The booklet, "Put on Something Sexy," depicts the sexual act when the pages are flipped rapidly and was given to the boy Jan. 31 as a prize in a sexual-health class, one of three sessions that also covered Internet safety and anti-bullying.
Cathy Sanders said her son showed her the book when he returned home from Nanaimo, B.C.'s, Wellington Secondary School.
"I was disgusted that he would be given something like that," she said.
School officials say they took steps to ensure materials used in the classes are age appropriate, but somehow unsuitable materials slipped through onto display tables used by students.
"There was at least one outside presenter on sexual health," said Donna Reimer, spokeswoman for the Nanaimo-Ladysmith School District.
"AIDS Vancouver Island had material they put on the table that students could pick up, if they wish."
Reimer said when an administrator spotted oral sex pamphlets, they were ordered removed from the display.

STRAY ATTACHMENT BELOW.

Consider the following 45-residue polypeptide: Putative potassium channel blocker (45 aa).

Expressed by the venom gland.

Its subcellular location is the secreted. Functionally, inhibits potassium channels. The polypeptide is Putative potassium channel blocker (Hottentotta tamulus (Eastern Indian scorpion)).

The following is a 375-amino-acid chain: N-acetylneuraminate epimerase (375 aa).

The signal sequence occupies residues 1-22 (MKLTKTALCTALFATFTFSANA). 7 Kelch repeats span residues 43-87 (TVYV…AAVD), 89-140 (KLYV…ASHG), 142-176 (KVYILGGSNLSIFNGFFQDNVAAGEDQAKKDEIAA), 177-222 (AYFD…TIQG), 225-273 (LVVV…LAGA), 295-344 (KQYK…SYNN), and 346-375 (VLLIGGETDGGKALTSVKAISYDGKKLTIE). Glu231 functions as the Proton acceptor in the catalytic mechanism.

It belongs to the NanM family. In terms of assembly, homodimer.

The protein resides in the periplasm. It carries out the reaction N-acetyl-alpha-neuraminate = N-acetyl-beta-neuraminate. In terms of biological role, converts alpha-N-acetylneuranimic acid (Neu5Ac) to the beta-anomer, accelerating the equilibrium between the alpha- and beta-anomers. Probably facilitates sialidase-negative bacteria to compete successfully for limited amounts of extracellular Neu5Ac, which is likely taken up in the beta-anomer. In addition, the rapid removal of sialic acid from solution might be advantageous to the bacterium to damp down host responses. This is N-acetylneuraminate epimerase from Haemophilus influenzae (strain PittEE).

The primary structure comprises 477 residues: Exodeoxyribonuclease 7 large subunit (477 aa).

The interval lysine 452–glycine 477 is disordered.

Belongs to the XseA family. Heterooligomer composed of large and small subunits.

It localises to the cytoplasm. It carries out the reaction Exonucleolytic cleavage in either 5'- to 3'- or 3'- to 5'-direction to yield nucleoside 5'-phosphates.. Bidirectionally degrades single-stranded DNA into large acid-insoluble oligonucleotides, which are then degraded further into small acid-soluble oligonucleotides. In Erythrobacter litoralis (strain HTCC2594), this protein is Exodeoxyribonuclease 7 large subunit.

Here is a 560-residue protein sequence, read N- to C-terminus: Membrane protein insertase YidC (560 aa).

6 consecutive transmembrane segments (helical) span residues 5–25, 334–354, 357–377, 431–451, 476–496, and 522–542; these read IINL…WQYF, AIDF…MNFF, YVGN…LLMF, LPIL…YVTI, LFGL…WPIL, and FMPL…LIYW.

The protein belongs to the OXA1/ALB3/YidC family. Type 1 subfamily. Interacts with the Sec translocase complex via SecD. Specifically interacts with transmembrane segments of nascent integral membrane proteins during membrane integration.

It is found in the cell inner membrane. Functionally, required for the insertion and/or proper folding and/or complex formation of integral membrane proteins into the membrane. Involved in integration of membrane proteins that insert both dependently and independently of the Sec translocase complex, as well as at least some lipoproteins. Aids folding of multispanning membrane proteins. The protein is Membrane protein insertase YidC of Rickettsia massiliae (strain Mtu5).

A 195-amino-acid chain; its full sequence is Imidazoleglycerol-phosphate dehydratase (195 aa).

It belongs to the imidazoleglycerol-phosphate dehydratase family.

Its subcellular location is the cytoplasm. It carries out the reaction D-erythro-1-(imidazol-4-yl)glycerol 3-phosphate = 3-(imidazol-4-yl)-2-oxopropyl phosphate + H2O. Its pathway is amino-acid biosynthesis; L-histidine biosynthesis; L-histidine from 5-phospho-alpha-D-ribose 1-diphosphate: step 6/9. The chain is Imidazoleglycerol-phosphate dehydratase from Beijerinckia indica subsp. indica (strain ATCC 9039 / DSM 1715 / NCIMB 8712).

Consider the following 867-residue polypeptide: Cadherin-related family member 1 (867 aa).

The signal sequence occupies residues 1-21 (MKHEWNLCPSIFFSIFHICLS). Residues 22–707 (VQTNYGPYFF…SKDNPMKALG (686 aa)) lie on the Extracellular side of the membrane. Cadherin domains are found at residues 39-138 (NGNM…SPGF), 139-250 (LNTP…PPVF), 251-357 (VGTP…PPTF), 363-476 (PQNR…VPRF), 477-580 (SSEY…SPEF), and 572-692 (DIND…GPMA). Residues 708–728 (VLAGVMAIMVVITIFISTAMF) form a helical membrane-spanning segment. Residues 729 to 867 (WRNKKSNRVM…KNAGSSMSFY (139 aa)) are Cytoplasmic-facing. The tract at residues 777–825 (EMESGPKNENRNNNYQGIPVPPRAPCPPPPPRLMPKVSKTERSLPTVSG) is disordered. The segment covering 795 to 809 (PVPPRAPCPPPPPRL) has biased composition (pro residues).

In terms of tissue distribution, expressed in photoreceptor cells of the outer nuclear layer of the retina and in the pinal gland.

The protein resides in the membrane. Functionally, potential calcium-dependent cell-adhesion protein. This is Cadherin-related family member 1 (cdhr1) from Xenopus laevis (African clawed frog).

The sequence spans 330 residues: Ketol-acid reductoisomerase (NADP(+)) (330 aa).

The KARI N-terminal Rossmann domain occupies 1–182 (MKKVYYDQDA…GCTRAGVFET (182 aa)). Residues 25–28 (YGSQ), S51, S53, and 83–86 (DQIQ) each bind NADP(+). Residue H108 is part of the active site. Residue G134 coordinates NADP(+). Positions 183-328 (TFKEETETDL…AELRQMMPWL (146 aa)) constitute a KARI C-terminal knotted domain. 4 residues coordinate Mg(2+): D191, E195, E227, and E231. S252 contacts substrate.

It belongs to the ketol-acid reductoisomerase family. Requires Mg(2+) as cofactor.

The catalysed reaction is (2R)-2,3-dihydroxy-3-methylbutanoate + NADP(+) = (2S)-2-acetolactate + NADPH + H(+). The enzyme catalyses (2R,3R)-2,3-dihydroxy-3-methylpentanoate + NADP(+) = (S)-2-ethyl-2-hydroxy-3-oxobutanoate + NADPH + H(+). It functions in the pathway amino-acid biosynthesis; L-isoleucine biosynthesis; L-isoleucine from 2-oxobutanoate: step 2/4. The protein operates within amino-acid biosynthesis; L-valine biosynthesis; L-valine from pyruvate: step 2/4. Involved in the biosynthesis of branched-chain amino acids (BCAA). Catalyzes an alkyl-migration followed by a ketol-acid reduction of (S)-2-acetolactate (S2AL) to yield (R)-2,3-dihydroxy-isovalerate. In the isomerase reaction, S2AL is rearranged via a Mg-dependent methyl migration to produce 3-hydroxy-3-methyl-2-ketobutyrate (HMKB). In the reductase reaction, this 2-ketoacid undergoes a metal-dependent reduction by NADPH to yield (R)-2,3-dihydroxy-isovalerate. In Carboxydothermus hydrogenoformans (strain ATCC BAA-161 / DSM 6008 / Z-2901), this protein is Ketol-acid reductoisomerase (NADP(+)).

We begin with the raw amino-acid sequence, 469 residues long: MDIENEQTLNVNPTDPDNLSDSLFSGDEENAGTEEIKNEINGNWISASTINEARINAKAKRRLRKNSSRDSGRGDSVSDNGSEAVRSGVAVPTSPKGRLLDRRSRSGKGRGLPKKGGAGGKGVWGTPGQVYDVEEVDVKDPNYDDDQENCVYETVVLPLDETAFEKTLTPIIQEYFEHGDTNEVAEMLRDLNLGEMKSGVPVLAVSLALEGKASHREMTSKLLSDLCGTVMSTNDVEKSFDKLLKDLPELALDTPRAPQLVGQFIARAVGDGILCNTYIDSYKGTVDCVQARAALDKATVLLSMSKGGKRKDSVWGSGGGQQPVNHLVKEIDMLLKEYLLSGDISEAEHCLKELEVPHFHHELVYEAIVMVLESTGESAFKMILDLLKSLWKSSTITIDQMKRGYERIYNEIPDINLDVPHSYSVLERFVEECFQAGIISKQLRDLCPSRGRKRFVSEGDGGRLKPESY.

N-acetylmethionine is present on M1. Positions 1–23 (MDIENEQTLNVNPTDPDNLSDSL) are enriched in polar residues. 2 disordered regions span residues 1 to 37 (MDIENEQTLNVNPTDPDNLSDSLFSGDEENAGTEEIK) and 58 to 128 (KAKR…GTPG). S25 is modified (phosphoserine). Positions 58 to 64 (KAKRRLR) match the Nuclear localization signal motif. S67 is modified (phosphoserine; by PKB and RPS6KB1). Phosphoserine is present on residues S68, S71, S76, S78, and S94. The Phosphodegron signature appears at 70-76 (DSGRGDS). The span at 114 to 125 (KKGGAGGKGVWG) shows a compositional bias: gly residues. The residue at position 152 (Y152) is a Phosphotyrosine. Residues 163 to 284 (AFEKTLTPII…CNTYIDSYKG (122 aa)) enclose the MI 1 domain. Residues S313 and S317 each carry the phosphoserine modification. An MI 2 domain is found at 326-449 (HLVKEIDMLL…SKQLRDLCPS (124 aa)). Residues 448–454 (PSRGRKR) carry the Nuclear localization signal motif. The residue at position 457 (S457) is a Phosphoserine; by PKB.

The school district wrote a letter of apology to parents, specifically in reference to the pamphlet that explained what oral sex is and how it's performed, which the vice-principal noticed.
But Sanders said the pamphlet, which appeared similar to a medical publication, was less offensive than the flip book.
"I want to know what the (school district) guidelines are and I want materials checked before it goes into classrooms by principals and the school district," Sanders said.
That message appears to have reached educators.
Since then, the school has contacted AIDS Vancouver Island with a request to review all material to be given to students.
Reimer said it's "too soon to say" whether the school district will continue to use AIDS Vancouver Island for future sex education.
"The district will be reviewing what happened before making a decision about future steps," Reimer said by email.
"We will also take a look at any implications this may have for procedures district wide regarding outside presenters and the materials they distribute to students."
AIDS Vancouver Island defends its use of materials for teaching purposes.
"We believe straightforward, non-judgmental information provided to youth, in a context with a facilitator, in a context that speaks to abstinence, is important," said Eric Brendt, AIDS Vancouver Island spokesman.
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